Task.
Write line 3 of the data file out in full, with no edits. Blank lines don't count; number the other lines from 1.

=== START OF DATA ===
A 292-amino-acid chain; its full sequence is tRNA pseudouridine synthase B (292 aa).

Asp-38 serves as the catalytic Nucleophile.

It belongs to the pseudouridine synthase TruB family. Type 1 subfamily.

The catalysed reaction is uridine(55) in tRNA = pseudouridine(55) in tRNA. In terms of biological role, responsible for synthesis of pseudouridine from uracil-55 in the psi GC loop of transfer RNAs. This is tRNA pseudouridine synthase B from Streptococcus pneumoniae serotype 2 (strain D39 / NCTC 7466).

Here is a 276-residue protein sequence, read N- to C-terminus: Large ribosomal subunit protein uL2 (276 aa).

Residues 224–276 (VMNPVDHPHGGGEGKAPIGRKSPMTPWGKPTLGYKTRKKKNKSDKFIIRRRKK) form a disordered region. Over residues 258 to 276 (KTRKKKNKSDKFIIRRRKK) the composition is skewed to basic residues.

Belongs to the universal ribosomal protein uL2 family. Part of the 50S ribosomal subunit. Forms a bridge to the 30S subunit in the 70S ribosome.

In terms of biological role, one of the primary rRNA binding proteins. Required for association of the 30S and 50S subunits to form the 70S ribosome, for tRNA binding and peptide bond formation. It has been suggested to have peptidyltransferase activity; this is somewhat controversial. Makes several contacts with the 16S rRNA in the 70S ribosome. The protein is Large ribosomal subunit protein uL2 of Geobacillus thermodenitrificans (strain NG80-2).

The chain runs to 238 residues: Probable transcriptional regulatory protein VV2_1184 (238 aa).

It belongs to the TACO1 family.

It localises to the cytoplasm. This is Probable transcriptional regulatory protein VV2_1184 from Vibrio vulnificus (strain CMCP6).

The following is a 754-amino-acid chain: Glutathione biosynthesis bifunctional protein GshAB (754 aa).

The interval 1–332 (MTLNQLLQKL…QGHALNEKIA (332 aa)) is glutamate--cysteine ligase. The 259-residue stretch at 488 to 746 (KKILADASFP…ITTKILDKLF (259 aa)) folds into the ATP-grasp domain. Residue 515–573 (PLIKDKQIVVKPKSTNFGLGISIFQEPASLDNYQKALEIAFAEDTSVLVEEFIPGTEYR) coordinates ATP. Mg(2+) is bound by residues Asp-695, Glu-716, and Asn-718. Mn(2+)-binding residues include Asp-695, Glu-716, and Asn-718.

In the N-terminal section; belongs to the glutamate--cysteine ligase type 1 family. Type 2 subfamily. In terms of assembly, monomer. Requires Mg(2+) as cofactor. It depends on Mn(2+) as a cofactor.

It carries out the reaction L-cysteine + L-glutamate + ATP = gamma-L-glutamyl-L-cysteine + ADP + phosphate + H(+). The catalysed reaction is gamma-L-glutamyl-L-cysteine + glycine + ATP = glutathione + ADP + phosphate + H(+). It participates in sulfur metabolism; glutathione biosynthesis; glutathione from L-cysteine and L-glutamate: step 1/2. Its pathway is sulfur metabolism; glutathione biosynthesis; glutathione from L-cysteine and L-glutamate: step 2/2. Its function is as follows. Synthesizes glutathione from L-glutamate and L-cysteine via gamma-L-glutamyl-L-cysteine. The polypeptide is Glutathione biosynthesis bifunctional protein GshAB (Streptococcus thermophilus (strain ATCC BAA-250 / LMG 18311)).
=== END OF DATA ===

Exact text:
It belongs to the pseudouridine synthase TruB family. Type 1 subfamily.